What You Can’t (or Shouldn’t) Include in a Will

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Writing a will is a good way to ensure that your assets are distributed according to your wishes. The fact that you wrote a will does not automatically mean it’s valid, however: certain provisions cannot be legally upheld. Before you decide to leave everything to your cat, read on.

What Cannot Be Included in a Will

The following items provide a general overview of what you may not include. This is not an exhaustive list. An attorney can help you make smart and enforceable choices for property distribution.

  • Gifts designated for illegal purposes: You can’t leave money to people for illegal purposes. Declaring in your will that you’re leaving someone $1,000 so they can purchase controlled substances is unenforceable: you’re trying to condition their gift on an illegal act.
  • Gifts for pets: Your cat Fluffy may be your favorite creature on the planet, but pets aren’t legally allowed to own property. Don’t leave your entire estate to Fluffy. Instead, work with an attorney to make provisions for Fluffy’s care. You can leave gifts of money or other assets to a human caretaker, with the condition that it is to pay for your pet’s care.
  • Gifts with illegal conditions: Maybe your son married someone you never liked, and you want to leave him the house—but only if he divorces his wife. Gifts with illegal conditions placed upon them, like divorce, marriage or change of religion, are not enforceable. Generally, however, you can place conditions on your gifts, like giving your granddaughter a certain sum if she takes over the family business. Your attorney will let you know if your desired conditions are both enforceable and practical.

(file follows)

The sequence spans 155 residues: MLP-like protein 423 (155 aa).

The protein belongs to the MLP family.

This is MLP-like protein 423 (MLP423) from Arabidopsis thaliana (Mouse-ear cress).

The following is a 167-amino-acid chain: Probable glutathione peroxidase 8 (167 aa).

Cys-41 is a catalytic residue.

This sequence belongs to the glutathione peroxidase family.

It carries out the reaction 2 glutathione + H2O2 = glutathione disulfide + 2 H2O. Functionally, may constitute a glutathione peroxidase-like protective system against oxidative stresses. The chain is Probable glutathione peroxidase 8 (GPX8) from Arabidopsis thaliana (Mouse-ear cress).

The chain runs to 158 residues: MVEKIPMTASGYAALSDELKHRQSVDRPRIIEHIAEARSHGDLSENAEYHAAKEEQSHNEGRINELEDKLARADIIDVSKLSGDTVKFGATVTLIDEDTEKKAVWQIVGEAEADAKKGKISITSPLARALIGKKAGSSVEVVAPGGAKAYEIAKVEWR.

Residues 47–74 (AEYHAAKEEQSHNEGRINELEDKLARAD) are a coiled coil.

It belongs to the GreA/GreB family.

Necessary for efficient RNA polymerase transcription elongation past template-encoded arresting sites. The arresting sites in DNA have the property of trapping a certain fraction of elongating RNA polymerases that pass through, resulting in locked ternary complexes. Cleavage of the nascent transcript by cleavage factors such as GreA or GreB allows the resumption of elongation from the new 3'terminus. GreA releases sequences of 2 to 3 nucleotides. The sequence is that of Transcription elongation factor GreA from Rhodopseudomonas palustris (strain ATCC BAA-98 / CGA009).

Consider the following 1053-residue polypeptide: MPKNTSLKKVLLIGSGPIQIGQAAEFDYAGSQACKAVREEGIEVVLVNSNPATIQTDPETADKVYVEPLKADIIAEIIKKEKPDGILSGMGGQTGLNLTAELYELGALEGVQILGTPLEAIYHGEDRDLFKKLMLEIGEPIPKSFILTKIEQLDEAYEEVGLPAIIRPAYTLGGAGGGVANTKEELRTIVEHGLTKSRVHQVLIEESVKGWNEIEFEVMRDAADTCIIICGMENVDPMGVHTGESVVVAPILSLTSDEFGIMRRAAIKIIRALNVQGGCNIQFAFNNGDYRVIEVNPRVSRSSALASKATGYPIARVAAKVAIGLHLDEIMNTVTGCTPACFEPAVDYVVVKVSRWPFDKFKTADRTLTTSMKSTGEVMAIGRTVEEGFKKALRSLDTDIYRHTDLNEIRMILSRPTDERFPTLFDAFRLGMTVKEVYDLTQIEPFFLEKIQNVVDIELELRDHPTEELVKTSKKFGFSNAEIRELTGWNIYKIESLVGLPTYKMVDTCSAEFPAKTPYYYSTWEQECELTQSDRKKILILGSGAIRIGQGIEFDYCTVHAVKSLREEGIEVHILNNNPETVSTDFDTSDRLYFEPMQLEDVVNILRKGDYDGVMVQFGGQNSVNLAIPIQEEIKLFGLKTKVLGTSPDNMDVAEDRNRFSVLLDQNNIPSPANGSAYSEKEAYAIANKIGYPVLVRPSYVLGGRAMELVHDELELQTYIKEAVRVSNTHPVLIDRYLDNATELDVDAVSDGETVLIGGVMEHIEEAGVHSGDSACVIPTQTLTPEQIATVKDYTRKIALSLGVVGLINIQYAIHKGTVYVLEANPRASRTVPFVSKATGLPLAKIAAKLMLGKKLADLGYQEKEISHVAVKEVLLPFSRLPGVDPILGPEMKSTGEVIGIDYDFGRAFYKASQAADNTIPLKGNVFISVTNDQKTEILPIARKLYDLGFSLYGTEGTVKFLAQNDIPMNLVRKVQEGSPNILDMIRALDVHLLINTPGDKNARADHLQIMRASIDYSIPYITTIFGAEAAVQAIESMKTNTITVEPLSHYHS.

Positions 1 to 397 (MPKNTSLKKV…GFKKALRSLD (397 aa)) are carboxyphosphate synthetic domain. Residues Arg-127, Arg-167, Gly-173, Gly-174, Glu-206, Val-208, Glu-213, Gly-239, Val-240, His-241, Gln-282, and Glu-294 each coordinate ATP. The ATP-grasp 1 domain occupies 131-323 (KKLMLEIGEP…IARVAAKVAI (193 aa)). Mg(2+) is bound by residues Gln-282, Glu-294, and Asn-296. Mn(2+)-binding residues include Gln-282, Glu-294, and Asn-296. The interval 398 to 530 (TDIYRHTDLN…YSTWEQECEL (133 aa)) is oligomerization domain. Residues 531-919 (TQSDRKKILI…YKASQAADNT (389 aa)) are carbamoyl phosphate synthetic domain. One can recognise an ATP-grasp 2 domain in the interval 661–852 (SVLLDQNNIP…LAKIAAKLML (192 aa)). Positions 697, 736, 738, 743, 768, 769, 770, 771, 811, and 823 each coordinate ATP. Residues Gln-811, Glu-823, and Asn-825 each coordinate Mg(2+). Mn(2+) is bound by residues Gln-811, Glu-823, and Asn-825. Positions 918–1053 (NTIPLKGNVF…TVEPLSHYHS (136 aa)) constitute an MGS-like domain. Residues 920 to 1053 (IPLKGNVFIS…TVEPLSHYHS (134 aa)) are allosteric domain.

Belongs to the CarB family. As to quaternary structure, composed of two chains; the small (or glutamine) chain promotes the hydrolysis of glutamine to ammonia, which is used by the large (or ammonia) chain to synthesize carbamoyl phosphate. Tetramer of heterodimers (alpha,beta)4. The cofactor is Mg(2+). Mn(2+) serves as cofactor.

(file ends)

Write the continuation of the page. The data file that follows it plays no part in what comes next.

• Assets that belong to others, in whole or in part: Finally, you cannot include assets that belong to others. Whether they’re jointly owned or entirely owned by the other person, any provision that gives away another person’s legally owned property will not be upheld.

What Shouldn’t Be Included in a Will

There are also things that shouldn’t be included in a will, for practical reasons. For example, funeral arrangements, powers of attorney and advance care directives should be in separate documents. Since wills are often read after death, your survivors may not find your instructions in time.

Working with an attorney will ensure that your estate planning documents are legal and enforceable. When you need strategic estate planning help, call Dworken & Bernstein for a consultation.

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